Amino Acids/ Proteins
Nitrogen is taken up by grape vines in the form of nitrate, ammonia, or urea. Nitrate is reduced to ammonia and incorporated into the amino acids glutamate and glutamine. Nitrogen is then converted into other amino acids for protein synthesis. Amino acids act as building blocks for polypeptides and proteins. Of the twenty most-common amino acids, proline is found in the highest concentrations in must and wine because yeast do not utilize this amino acid. Arginine is also present in high concentrations in must, but it is not found in wine at significant levels because it is consumed by yeast.
Protein synthesis proceeds rapidly after veraison in the grape berries. Soluble protein levels tend to parallel accumulation of sugars with the most mature grapes having the highest levels. The protein level of the fruit is frequently higher in warmer regions. Higher levels of protein and total nitrogen are commonly associated with lower cropping vines. Protein levels in grapes have been found to be between 100 and 800 mg/L, depending on the cultivar.
Wine proteins have molecular weights in the range of 20- 40 kDalton. According to Boulton, et al, wine proteins seem to be subunits of cellular proteins from grapes that were disrupted by the pH change when berries were crushed. The solubility of wine proteins is highly dependent on the temperature, alcohol level, and pH. Changes in any of these parameters can result in protein precipitation within the wine. Proteins form complexes with polyphenols and polysaccharides in wines and are therefore more easily removed from wines with higher polyphenol concentrations. Wines low in phenols, such as whites and rosés, should be checked for protein stability before bottling.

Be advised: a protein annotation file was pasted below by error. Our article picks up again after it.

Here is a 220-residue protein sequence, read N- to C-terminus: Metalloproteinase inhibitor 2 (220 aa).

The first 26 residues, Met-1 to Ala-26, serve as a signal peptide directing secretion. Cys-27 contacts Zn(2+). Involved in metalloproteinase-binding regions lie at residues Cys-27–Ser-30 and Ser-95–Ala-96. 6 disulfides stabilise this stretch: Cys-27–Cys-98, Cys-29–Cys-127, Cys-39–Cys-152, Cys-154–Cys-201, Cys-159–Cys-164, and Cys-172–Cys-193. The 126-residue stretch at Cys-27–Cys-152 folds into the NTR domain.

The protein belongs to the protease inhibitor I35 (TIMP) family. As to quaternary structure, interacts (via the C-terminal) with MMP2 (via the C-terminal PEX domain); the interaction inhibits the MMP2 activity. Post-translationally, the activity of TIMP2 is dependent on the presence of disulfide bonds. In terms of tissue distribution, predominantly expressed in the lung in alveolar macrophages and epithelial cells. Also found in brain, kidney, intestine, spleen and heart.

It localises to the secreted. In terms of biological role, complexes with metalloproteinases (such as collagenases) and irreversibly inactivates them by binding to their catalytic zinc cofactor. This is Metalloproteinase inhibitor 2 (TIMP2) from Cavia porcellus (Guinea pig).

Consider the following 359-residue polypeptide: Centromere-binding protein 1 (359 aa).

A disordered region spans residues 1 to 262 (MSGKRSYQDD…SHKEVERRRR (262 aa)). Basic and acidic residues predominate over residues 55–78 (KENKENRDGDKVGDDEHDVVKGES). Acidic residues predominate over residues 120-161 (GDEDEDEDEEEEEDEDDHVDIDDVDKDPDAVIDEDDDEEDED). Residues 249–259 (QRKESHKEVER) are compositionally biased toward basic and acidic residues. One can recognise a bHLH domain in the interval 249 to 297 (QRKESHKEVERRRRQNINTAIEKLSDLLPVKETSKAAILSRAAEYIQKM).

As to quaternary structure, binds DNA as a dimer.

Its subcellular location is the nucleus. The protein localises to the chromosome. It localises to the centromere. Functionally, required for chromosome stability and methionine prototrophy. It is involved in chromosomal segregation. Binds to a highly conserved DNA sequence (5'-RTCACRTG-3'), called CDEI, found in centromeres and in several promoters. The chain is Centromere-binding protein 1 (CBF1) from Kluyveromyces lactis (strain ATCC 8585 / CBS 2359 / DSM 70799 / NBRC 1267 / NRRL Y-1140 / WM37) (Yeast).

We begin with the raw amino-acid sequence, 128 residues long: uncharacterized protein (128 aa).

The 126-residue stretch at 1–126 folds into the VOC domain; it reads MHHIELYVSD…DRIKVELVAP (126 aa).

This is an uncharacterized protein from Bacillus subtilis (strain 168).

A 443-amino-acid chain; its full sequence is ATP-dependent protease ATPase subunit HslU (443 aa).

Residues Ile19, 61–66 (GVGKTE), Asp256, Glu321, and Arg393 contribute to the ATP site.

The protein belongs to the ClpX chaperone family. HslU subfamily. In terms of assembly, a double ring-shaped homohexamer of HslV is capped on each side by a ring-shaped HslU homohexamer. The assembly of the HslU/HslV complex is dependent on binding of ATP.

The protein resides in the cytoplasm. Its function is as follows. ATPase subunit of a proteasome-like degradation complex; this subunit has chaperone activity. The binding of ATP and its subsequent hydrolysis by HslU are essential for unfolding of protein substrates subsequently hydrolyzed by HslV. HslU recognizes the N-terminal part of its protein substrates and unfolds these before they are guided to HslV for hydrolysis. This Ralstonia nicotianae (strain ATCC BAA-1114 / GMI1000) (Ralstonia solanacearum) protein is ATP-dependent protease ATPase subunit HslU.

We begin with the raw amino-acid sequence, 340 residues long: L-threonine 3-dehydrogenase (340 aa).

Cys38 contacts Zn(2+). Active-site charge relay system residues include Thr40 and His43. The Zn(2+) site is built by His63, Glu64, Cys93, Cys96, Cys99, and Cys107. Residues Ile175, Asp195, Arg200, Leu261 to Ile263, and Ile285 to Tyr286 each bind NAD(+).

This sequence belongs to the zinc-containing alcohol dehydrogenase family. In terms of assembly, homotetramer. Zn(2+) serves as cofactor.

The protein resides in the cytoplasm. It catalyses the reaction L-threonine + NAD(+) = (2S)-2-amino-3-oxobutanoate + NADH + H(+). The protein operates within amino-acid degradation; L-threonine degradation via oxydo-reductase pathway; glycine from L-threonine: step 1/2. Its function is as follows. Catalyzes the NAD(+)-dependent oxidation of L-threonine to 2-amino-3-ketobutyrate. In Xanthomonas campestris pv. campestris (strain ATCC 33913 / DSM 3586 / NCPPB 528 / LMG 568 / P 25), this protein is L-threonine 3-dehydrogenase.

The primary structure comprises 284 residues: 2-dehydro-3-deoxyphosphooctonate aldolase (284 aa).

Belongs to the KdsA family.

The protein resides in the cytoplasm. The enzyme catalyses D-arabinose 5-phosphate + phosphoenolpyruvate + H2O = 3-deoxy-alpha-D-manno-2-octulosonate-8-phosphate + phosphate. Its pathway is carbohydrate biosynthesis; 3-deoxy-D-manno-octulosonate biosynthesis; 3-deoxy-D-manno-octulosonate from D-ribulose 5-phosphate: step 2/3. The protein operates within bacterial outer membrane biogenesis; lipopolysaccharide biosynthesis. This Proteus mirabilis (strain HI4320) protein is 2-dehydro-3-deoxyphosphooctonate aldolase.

Boulton, R., V. Singleton, L. Bisson, R. Kunkee. (1999). Principles and Practices of Winemaking. Gaithersberg, Maryland: Aspen Publishers.
Zoecklin, B., K. Fugelsang, B. Gump, F. Nury. Wine Analysis and Production. New York: Chapman & Hall. 1995.